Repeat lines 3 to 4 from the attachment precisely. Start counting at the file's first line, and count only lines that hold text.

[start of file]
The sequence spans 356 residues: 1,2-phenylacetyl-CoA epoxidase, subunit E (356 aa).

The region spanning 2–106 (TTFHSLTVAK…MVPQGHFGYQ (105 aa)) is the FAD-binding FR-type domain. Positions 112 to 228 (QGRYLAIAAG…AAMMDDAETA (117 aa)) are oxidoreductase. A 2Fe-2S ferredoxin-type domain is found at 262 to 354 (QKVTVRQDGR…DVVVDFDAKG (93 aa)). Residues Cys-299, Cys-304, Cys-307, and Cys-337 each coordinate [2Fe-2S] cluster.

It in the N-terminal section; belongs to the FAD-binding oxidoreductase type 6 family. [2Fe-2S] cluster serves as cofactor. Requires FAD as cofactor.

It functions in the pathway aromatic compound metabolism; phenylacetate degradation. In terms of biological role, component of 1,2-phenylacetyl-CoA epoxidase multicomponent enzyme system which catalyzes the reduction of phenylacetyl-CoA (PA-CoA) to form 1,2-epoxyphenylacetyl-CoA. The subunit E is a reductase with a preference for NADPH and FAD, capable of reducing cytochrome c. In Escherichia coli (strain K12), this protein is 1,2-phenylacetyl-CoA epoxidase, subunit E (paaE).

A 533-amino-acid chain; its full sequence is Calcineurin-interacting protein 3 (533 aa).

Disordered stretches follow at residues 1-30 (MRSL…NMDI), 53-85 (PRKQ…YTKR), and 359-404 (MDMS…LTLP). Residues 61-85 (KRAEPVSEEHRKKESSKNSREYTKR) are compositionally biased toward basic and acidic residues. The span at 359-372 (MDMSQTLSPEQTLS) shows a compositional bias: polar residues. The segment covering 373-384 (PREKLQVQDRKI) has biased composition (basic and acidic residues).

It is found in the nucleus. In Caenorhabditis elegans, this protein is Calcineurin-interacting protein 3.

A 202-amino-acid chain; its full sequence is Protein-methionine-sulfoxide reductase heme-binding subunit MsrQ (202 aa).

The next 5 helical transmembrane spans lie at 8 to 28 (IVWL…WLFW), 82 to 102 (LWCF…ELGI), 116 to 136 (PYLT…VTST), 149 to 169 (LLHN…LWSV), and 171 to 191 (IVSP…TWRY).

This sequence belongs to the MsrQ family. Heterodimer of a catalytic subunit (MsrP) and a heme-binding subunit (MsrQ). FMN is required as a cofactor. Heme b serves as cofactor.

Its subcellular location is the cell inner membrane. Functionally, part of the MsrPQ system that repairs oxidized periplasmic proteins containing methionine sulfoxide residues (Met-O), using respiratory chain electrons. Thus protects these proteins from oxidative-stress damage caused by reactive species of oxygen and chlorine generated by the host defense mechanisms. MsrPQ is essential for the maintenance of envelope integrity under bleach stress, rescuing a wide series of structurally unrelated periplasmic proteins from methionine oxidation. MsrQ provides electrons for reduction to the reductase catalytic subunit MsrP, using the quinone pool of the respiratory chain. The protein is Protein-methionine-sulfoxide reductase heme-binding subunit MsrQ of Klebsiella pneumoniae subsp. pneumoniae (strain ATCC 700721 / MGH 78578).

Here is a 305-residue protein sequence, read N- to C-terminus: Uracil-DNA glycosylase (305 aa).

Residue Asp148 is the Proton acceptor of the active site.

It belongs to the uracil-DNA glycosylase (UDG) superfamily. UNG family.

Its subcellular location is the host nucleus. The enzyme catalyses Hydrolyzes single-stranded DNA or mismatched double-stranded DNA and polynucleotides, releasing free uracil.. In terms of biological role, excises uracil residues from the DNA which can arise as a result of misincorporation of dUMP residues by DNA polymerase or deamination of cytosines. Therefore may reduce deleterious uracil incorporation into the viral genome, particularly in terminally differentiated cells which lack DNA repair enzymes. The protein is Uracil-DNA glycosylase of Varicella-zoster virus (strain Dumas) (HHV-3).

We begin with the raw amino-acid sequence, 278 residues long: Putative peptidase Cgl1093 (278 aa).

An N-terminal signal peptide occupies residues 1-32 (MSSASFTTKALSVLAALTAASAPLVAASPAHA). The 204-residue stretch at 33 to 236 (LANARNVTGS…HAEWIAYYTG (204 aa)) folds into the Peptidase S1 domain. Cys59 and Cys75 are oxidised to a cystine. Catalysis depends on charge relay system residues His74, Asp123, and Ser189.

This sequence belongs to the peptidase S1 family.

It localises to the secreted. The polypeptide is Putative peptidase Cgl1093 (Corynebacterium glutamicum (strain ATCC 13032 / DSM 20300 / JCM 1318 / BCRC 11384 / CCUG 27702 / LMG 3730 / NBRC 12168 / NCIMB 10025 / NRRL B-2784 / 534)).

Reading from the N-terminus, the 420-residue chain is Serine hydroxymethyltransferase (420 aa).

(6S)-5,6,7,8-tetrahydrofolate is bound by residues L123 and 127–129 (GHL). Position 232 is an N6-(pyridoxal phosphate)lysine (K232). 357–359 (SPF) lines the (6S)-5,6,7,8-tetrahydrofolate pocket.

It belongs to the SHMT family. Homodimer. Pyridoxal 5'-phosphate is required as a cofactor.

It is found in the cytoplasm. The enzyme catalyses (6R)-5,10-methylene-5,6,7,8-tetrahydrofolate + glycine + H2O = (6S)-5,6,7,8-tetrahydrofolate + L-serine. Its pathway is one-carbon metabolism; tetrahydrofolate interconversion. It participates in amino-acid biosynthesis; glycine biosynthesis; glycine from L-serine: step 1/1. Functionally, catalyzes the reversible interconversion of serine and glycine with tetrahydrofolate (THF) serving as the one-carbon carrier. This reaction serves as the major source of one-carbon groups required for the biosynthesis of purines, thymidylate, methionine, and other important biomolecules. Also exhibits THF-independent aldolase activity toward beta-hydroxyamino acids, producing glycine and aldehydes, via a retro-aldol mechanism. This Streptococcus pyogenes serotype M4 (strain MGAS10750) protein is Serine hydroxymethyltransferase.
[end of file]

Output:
It in the N-terminal section; belongs to the FAD-binding oxidoreductase type 6 family. [2Fe-2S] cluster serves as cofactor. Requires FAD as cofactor.

It functions in the pathway aromatic compound metabolism; phenylacetate degradation. In terms of biological role, component of 1,2-phenylacetyl-CoA epoxidase multicomponent enzyme system which catalyzes the reduction of phenylacetyl-CoA (PA-CoA) to form 1,2-epoxyphenylacetyl-CoA. The subunit E is a reductase with a preference for NADPH and FAD, capable of reducing cytochrome c. In Escherichia coli (strain K12), this protein is 1,2-phenylacetyl-CoA epoxidase, subunit E (paaE).